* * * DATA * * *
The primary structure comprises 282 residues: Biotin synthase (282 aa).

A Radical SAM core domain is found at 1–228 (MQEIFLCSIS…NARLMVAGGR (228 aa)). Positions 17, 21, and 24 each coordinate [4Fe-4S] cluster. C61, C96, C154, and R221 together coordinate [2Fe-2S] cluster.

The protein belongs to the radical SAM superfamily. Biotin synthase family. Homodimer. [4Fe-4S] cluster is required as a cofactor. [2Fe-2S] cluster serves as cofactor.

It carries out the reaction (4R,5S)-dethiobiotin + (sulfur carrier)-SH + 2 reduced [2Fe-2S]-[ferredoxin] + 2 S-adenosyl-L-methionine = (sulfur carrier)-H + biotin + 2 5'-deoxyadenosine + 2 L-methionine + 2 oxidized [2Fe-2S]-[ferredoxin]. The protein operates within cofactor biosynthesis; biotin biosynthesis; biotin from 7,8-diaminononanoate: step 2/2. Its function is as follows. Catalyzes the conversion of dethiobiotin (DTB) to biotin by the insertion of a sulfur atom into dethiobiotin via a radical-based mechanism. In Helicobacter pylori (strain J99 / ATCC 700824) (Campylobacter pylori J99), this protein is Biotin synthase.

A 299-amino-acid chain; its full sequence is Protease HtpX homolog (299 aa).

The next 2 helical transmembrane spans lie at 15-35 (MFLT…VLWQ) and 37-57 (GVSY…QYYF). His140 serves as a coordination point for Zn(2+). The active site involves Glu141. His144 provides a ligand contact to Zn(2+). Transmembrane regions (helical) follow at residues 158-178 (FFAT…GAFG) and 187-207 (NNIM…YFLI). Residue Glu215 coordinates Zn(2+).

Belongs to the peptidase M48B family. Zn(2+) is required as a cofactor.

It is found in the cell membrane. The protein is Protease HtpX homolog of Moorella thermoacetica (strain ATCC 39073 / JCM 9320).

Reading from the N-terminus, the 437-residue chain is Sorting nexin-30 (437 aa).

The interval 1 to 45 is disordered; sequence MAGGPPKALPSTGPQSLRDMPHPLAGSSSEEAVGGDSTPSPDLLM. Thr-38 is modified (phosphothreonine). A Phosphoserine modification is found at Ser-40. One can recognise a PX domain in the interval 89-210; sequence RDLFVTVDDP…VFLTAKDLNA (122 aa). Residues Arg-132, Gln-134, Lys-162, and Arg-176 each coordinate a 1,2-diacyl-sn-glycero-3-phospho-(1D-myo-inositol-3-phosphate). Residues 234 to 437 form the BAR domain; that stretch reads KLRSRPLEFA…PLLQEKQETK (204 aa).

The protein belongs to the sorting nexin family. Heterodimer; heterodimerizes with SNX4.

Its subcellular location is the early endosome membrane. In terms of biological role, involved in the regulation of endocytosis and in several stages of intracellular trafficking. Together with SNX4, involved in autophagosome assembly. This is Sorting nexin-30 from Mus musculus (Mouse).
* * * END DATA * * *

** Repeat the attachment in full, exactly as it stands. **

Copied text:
The primary structure comprises 282 residues: Biotin synthase (282 aa).

A Radical SAM core domain is found at 1–228 (MQEIFLCSIS…NARLMVAGGR (228 aa)). Positions 17, 21, and 24 each coordinate [4Fe-4S] cluster. C61, C96, C154, and R221 together coordinate [2Fe-2S] cluster.

The protein belongs to the radical SAM superfamily. Biotin synthase family. Homodimer. [4Fe-4S] cluster is required as a cofactor. [2Fe-2S] cluster serves as cofactor.

It carries out the reaction (4R,5S)-dethiobiotin + (sulfur carrier)-SH + 2 reduced [2Fe-2S]-[ferredoxin] + 2 S-adenosyl-L-methionine = (sulfur carrier)-H + biotin + 2 5'-deoxyadenosine + 2 L-methionine + 2 oxidized [2Fe-2S]-[ferredoxin]. The protein operates within cofactor biosynthesis; biotin biosynthesis; biotin from 7,8-diaminononanoate: step 2/2. Its function is as follows. Catalyzes the conversion of dethiobiotin (DTB) to biotin by the insertion of a sulfur atom into dethiobiotin via a radical-based mechanism. In Helicobacter pylori (strain J99 / ATCC 700824) (Campylobacter pylori J99), this protein is Biotin synthase.

A 299-amino-acid chain; its full sequence is Protease HtpX homolog (299 aa).

The next 2 helical transmembrane spans lie at 15-35 (MFLT…VLWQ) and 37-57 (GVSY…QYYF). His140 serves as a coordination point for Zn(2+). The active site involves Glu141. His144 provides a ligand contact to Zn(2+). Transmembrane regions (helical) follow at residues 158-178 (FFAT…GAFG) and 187-207 (NNIM…YFLI). Residue Glu215 coordinates Zn(2+).

Belongs to the peptidase M48B family. Zn(2+) is required as a cofactor.

It is found in the cell membrane. The protein is Protease HtpX homolog of Moorella thermoacetica (strain ATCC 39073 / JCM 9320).

Reading from the N-terminus, the 437-residue chain is Sorting nexin-30 (437 aa).

The interval 1 to 45 is disordered; sequence MAGGPPKALPSTGPQSLRDMPHPLAGSSSEEAVGGDSTPSPDLLM. Thr-38 is modified (phosphothreonine). A Phosphoserine modification is found at Ser-40. One can recognise a PX domain in the interval 89-210; sequence RDLFVTVDDP…VFLTAKDLNA (122 aa). Residues Arg-132, Gln-134, Lys-162, and Arg-176 each coordinate a 1,2-diacyl-sn-glycero-3-phospho-(1D-myo-inositol-3-phosphate). Residues 234 to 437 form the BAR domain; that stretch reads KLRSRPLEFA…PLLQEKQETK (204 aa).

The protein belongs to the sorting nexin family. Heterodimer; heterodimerizes with SNX4.

Its subcellular location is the early endosome membrane. In terms of biological role, involved in the regulation of endocytosis and in several stages of intracellular trafficking. Together with SNX4, involved in autophagosome assembly. This is Sorting nexin-30 from Mus musculus (Mouse).